04 Jul

Iraq’s Maliki declines U.S. offer on national reconciliation

The Iraqi prime minister tells visiting Vice President Joe Biden that Iraqis must overcome their political differences on their own and that U.S. involvement would not be welcome.

By Liz Sly, LATimes, July 4, 2009


Reporting from Baghdad — Vice President Joe Biden’s mission to promote national reconciliation in Iraq was rebuffed Friday by Prime Minister Nouri Maliki, who told him that the issue was a domestic Iraqi affair and that U.S involvement wouldn’t be welcome.

Biden was beginning a two-day visit to Iraq after President Obama appointed him this week as his special representative on dealings with the Persian Gulf nation. His assignment, the White House said, is to work with Iraqis “toward overcoming their political differences and achieving the type of reconciliation that we all understand has yet to fully take place.”

But Biden’s meeting with Maliki was a reminder that although the U.S. maintains about 130,000 troops in Iraq, its influence is waning rapidly now that the clock is ticking on the timetable for the departure of all American combat troops next year.

Days earlier, Iraqis had celebrated the withdrawal of U.S. forces from their cities as a “day of national sovereignty.” And though Biden’s visit was welcomed as evidence that the United States doesn’t plan to completely disengage from Iraq, Maliki made it clear that he does not want U.S. officials to be as closely involved in Iraqi politics as they have been.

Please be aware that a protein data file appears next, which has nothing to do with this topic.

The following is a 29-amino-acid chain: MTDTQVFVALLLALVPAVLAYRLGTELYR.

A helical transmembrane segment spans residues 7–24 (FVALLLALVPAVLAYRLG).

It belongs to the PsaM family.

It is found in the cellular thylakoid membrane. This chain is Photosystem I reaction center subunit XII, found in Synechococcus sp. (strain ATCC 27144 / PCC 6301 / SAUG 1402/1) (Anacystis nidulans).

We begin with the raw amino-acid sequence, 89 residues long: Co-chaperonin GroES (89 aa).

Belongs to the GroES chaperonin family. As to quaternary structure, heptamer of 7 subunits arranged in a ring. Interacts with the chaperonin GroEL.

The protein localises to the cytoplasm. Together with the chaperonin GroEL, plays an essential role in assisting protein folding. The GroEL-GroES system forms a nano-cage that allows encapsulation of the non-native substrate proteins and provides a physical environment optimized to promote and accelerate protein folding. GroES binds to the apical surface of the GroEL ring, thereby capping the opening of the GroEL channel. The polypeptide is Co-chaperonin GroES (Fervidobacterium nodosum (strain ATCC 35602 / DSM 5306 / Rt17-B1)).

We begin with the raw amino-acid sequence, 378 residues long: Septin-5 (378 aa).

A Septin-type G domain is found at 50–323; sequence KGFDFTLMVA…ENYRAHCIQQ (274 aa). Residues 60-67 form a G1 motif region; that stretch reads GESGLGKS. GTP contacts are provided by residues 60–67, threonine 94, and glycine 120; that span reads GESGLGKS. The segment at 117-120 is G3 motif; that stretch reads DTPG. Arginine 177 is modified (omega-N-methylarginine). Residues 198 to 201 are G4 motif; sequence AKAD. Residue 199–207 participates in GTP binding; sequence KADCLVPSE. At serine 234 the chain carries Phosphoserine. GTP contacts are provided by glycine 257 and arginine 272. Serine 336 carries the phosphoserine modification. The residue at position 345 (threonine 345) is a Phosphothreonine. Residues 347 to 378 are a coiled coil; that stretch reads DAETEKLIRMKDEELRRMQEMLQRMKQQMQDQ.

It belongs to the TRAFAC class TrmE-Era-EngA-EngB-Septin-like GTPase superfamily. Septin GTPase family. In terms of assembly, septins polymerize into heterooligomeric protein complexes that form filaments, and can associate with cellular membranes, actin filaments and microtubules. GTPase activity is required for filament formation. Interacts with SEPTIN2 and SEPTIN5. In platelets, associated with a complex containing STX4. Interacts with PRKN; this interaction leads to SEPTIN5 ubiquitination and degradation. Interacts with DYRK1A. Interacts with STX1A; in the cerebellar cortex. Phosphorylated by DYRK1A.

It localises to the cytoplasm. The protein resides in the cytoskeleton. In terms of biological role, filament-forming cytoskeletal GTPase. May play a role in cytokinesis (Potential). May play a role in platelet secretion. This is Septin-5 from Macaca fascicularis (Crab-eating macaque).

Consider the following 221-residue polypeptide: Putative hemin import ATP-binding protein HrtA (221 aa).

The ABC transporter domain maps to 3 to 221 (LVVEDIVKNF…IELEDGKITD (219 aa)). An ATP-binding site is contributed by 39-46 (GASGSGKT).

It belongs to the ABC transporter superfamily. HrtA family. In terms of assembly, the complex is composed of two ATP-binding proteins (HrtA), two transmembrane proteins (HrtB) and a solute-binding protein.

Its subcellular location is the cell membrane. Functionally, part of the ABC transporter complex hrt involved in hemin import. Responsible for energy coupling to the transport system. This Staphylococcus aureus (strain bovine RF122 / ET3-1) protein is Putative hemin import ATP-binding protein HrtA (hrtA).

Maliki told Biden that “the reconciliation issue is a purely Iraqi issue and any non-Iraqi involvement might have a negative effect,” said Maliki’s spokesman, Ali Dabbagh. “We don’t want the Americans to come and get involved.”

Biden “received the message well, and he said he is ready to help whenever the Iraqi government asks,” Dabbagh said.

Speaking to reporters after the meeting, Biden said he had delivered a message from Obama emphasizing that the U.S. remains committed to Iraq’s success despite the troop pullback. Though there are still political steps that need to be taken, “Iraqis must use the political process to resolve their remaining differences and advance their national interest,” he said. “We stand ready if asked . . . to help in that process.”

A U.S. official traveling with Biden said the vice president went further than that, warning Maliki that if Iraq does not resolve its outstanding political disputes, it cannot continue to count on U.S. support……………………………

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